According to a story from health.economictimes.indiatimes.com, the country of India is currently beginning to take more steps in order to address the dire unmet medical need of its rare disease patient population. Recent statistics register over 8,000 rare disease patients in the country, but there are sure to be thousands if not millions more in the nation of over one billion people. In its efforts to improve the lives of rare disease patients, India is turning to a decades old treatment approach: enzyme replacement therapy (ERT).
About Enzyme Replacement Therapy
Enzyme replacement therapy is a tried and true method for treating certain rare diseases. Studies suggest that patients using this treatment can see their lifespans extended by 10 to 15 years in comparison to someone who is not using it. Enzyme replacement therapy is especially popular for lysosomal storage diseases, such as Fabry disease, Hunter syndrome, and Gaucher disease. These illnesses are characterized by the absence of a certain enzyme in the body, which causes symptoms. This form of treatment supplies the body with the necessary enzyme. While this does not address the underlying genetic cause of the disease, the therapy can reduce the severity of symptoms and improve a patient’s quality of life substantially.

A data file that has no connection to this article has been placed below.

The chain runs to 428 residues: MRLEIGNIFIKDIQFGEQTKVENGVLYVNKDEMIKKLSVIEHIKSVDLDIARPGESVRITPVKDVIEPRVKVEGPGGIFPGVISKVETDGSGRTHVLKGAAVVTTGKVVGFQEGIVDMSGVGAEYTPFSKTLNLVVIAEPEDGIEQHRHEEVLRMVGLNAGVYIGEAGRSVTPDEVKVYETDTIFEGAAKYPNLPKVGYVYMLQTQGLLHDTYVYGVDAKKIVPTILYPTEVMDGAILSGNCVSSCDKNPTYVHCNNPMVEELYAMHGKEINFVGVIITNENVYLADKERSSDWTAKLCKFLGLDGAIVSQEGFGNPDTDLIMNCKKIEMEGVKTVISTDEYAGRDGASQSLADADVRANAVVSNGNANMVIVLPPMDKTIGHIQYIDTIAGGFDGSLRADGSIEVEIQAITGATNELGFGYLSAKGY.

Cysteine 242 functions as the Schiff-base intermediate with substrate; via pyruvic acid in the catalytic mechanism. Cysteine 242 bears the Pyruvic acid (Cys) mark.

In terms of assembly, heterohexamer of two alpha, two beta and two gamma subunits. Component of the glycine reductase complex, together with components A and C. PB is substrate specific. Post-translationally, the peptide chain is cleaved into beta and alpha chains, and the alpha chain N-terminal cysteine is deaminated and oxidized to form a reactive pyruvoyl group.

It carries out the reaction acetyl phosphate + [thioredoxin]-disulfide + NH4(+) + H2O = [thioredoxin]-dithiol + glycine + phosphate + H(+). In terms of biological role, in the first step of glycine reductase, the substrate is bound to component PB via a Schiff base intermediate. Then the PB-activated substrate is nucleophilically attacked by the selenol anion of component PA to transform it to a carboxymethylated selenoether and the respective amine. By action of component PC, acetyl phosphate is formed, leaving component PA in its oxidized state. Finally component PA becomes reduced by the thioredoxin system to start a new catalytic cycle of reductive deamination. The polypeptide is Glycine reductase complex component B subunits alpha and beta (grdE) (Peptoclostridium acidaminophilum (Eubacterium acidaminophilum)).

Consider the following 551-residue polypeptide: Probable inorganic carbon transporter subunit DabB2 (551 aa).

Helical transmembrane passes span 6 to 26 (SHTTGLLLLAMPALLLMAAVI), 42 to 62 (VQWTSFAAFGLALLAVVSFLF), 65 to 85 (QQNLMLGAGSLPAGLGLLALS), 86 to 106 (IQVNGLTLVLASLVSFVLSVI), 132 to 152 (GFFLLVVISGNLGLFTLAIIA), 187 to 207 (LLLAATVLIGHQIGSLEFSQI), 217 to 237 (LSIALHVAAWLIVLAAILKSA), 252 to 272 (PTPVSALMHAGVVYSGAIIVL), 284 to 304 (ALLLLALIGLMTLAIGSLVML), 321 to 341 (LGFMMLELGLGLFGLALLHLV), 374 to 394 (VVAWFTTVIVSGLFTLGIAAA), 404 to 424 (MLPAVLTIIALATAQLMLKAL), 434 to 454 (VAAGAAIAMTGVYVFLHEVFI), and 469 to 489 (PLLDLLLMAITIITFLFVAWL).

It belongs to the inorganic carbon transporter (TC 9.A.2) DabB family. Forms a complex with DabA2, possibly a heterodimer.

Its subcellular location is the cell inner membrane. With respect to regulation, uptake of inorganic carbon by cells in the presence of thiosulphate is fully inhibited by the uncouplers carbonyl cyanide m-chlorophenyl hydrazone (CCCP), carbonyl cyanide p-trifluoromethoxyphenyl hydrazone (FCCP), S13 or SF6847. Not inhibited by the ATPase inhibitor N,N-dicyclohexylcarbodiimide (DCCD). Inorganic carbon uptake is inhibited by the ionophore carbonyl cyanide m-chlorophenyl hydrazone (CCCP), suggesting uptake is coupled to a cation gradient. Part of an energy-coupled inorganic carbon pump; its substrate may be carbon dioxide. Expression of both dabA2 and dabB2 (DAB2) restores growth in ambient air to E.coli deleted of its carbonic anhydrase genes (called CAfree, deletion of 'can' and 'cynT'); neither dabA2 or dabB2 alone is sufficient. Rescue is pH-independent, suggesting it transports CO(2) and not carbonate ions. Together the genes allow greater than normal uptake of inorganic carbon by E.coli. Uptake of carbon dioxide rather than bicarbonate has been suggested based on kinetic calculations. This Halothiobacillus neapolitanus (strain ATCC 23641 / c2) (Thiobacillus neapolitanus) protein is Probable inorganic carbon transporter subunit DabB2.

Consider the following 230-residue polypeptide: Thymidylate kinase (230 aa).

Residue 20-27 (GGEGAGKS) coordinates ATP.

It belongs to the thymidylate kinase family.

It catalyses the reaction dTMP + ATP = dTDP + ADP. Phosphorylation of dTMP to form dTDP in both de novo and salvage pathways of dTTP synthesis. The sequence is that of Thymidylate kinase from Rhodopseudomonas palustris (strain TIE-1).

Currently, the situation for rare disease patients in India is dire to say the least. The vast majority go untreated and undiagnosed. Estimates suggest that only one in every 20 rare disease patients in India is ever successfully diagnosed. Misdiagnosis is also commonplace.
Treating Lysosomal Storage Diseases
With a proven track record of effectiveness, the Indian government is hoping to make enzyme replacement therapy more widely available to the patients that need it. Lysosomal storage diseases are among the most prevalent of rare diseases that are known in the country so far. The Japanese drug company Takeda Pharmaceuticals has already been approved to collaborate with the government to help introduce enzyme replacement therapies into India.
Getting these treatments to the patients that need it is just one of many steps that India must take in order to improve the lives of its citizens that are facing a rare disease diagnosis.